Hence there are 2 cases that can occur, i.e. (m^{2}– n^{2}, 2mn, m^{2}+n^{2}) where m^{2}-n^{2} < 2mn and

(2mn, m^{2}-n^{2},m^{2}+n^{2}) where 2mn < m^{2}-n^{2}.

If we look at the case (2mn, m^{2}-n^{2}, m^{2}+n^{2}) where 2mn < m² – n² and assume that m² – n² and m² + n² are both prime we see that this cannot occur. Since m² – n² factorises into (m+n)(m-n) the smaller factor must be 1 i.e. m-n=1. So, (2mn, m^{2}-n^{2}, m^{2}+n^{2}) becomes

(2(n+1)n, 2n+1, (n+1)² + n²). It follows then that 2(n+1)n < 2n+1 or 2n² < 1 or that n≤0, which is not possible since n≥1.

Hence, two prime PPT’s must take the form (m^{2}– n^{2}, 2mn, m^{2}+n^{2}) where m^{2}-n^{2}<2mn. A repeat of the argument above shows that m=n+1 and so all two-prime PPT’s must take the form (2n+1, 2n²+2n, 2n²+2n +1) where n∈ω.

For a two-prime PPT we must also have that 12|2n²+2n, i.e. 12|2n(n+1), and so it must be true that 3|n or 3|(n+1).

If 3|n then n=3m, m∈ω, and so (2n+1, 2n²+2n, 2n²+2n +1) becomes …

(6m+1, 6m(3m+1), 6m(3m+1)+1), while if 3|(n+1) then n=3m-1, in which case

(2n+1, 2n²+2n, 2n²+2n +1) becomes (6m-1, 6m(3m-1), 6m(3m-1)+1).

**Hence the result is proved.**

It is easily proved that for any PPT (x,y,z) (say), exactly one of x, y and z is divisible by 5. So, if (x,y,z) is also two-prime, and x<y<z, then, if 5|x, (x,y,z) = (5,12,13) and, if 5|z, then (x,y,z) = (3,4,5). Otherwise, 5|y. All other two-prime PPT’s take the form (p, 60r, q) where

p<60r<q and p>5, p and q prime.

Such two-prime PPT’s can be generated by …

(6m+1, 60(m(3m+1)/10), 60(m(3m+1)/10)+1), m≥ 1,

and (6m-1, 60(m(3m-1)/10), 60(m(3m-1)/10)+1), m≥2.

The question remains as to whether or not there are an infinite number of these two-prime PPT’s.

If in (6m+1, 60(m(3m+1)/10), 60(m(3m+1)/10)+1), m≥ 1, we let m(3m+1)/10=k, k∈ω, we get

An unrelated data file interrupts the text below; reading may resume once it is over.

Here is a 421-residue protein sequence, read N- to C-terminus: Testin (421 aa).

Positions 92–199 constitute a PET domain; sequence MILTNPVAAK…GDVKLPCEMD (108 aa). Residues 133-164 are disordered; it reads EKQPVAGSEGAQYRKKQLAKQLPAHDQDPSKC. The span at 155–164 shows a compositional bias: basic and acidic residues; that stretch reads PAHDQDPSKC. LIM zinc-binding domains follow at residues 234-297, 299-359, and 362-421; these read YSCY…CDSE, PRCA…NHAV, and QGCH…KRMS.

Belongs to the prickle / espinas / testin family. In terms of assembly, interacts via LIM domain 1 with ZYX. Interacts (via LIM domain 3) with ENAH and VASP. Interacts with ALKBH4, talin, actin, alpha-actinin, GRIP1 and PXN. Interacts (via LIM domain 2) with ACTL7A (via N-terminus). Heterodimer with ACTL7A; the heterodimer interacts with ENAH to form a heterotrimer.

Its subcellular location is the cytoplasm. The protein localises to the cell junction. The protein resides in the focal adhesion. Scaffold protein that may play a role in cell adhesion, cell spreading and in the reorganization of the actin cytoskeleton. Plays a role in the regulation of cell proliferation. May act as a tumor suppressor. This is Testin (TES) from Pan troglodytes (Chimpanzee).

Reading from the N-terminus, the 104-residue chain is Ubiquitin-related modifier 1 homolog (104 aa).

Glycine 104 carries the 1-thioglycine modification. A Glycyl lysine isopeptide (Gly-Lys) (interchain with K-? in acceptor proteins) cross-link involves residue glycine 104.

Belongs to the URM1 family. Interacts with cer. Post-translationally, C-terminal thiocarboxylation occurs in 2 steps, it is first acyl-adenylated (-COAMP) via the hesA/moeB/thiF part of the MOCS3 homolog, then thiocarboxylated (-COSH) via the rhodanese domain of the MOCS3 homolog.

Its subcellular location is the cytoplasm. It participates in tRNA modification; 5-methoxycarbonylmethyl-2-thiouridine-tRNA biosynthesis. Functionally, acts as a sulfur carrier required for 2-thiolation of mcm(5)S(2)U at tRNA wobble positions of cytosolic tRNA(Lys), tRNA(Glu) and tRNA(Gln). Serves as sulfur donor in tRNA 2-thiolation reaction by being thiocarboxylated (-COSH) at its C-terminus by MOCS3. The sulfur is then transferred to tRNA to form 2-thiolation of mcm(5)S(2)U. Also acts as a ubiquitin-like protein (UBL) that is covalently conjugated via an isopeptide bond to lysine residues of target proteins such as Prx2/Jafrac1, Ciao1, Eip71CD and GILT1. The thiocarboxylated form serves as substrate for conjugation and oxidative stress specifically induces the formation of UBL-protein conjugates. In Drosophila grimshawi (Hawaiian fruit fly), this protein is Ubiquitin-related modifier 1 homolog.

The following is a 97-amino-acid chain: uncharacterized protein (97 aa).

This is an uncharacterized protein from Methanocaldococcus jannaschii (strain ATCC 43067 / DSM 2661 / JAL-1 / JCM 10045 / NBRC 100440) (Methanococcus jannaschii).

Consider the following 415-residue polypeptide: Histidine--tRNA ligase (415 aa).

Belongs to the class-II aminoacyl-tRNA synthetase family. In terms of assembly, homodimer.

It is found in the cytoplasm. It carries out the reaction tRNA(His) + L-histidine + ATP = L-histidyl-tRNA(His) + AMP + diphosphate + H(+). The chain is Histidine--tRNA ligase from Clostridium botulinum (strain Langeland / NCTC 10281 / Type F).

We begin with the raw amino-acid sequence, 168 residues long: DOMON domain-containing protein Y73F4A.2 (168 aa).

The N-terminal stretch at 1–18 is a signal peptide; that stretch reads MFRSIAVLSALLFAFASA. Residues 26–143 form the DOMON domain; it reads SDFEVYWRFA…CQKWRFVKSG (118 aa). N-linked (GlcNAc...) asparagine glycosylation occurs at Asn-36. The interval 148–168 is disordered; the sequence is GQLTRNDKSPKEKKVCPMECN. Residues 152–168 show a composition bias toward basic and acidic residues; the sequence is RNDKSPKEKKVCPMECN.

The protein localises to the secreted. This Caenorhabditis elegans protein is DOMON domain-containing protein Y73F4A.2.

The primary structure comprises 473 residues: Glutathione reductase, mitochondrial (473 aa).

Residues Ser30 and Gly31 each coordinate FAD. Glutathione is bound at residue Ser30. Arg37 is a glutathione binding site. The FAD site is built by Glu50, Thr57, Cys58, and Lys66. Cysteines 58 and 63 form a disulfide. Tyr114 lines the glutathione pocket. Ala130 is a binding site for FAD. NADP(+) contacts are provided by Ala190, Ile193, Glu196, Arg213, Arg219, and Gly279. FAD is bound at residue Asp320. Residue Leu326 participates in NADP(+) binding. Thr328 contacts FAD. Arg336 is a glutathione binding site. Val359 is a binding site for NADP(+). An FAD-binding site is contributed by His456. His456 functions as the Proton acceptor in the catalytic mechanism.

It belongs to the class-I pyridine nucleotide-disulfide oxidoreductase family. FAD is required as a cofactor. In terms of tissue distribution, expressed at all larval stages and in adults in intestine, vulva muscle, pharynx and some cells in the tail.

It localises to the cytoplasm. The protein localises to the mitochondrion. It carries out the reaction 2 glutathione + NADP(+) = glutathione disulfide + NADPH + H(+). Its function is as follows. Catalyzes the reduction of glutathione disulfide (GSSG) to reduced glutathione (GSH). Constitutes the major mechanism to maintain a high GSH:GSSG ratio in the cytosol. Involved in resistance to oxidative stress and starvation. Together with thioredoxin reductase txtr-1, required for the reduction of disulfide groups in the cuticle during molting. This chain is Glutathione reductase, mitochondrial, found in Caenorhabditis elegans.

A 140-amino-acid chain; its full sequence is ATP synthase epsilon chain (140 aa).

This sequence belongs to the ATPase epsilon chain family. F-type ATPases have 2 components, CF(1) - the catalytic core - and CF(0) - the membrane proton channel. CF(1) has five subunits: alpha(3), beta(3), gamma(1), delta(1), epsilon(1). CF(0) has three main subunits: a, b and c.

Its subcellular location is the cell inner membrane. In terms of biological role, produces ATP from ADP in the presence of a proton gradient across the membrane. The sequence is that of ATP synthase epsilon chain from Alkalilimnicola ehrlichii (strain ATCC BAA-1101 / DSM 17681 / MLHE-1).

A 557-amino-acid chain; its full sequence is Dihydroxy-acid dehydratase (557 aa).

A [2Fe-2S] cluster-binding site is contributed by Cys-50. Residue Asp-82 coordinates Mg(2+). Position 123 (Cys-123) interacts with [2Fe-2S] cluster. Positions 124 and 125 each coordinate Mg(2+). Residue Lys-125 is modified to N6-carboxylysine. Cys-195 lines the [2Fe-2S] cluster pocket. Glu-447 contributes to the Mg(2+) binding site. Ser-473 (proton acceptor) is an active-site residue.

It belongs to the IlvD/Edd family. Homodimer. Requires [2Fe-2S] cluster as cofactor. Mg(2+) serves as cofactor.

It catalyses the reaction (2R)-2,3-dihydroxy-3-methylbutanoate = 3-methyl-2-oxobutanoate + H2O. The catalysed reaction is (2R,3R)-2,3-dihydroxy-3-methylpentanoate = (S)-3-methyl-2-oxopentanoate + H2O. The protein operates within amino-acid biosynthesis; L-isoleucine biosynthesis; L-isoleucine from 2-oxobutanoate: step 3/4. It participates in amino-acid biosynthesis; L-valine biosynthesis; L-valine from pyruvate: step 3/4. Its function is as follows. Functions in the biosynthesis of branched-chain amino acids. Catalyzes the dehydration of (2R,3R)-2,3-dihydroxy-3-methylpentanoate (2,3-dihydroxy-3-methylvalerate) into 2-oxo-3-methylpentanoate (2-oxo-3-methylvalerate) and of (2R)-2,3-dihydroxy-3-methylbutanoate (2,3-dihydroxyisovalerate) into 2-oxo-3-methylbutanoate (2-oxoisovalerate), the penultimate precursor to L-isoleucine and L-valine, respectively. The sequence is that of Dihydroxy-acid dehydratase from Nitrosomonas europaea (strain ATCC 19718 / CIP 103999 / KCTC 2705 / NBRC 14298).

(6m+1, 60(m(3m+1)/10), 60(m(3m+1)/10)+1) = (√(1+120k), 60k, 60k+1) and similarly,

if in (6m-1, 60(m(3m-1)/10), 60(m(3m-1)/10)+1), m≥ 2, we let m(3m-1)/10=k, k∈ω, we also get (6m-1, 60(m(3m-1)/10), 60(m(3m-1)/10)+1) = (√(1+120k), 60k, 60k+1).

So, to show that there are an infinite number of such two-prime ppt’s we need to show that

√(1+120k) is an integer and prime, and 60k+1 is also prime, for an infinite number of k∈ω.

If we consider the function defined by f(k) = √(1+120k), mapping [0, ∞) -> [0, ∞), this has a number of obvious integer valued points along it, e.g. f(0)=1, f(1)=11, f(3)=19, f(7)=29, f(8)=31, f(14)=41, f(20)=49, f(29)=59, f(36)=61, f(42)=71, f(52)=79, f(66)=89 …

On closer examination, the f( ) values appear to increase by amounts which follow a simple pattern and that pattern repeats itself indefinitely.

E.g. 11 – 1 =10, 19 – 11 = 8, 29 – 19 = 10, 31 – 29 = 2, 41 – 31 = 10, 49 – 41 = 8, 59 – 49 = 10,

61 – 59 = 2, 71 – 61 = 10, 79 – 71 = 8, 89 – 79 = 10 …

That requires more detailed investigation and proof.

First we will try to define a function g: W -> ω using just the integer valued points from

f(k) = √(1+120k), i.e. such that g(0)=1, g(1)=11, g(2)=19, g(3)=29, g(4)=31, g(5)=41, g(6)=49, g(7)=59 etc.

It is clear from this that we can use g(0)=1, g(1)=11, g(2)=19, g(3)=29 and then for n∈ω (say) define the rest of g( ) recursively using …

g(4n)=g(4n-4)+30

g(4n+1)=g(4n-3)+30

g(4n+2)=g(4n-2)+30

g(4n+3)=g(4n-1)+30

This leads to a simpler definition of g( ) as g(4n)=1+30n, g(4n+1)=11+30n, g(4n+2)=19+30n and g(4n+3)=29+30n, for all n∈ω∪{0}.

Clearly g( ) is an increasing function and so there are an infinite number of values of g( ).

We need to show that these integer g(n) values can be derived from f(k) where k is integer.

Suppose …

(1) f(k)=g(4n)=1+30n. Then √(1+120k)=1+30n or 1+120k=1+60n+900n² . It follows from this that k=n(1+15n)/2. It is easily seen that if n∈ω then so does k and g(k).

(2) f(k)=g(4n+1)=11+30n. The same argument shows that k=1+(11+15n)n/2.

(3) f(k)=g(4n+2)=19+30n. Similarly, k=3+(19+15n)n/2 and,

(4) f(k)=g(4n+3)=29+30n. Hence, k=7+(29+15n)n/2.

It follows therefore that the function f(k) = √(1+120k) has an infinite number of integer points along it, i.e. where k and the corresponding f(k) are both integers.

Note: the integer points along the function f(k) = √(1+120k) can be written in the form

f(n(1+15n)/2) = 1+30n

f((1+3n)(2+5n)/2) = 11+30n

f((2+3n)(3+5n)/2) = 19+30n and

f((1+n)(14+15n)/2) = 29+30n for n∈{0}∪ω.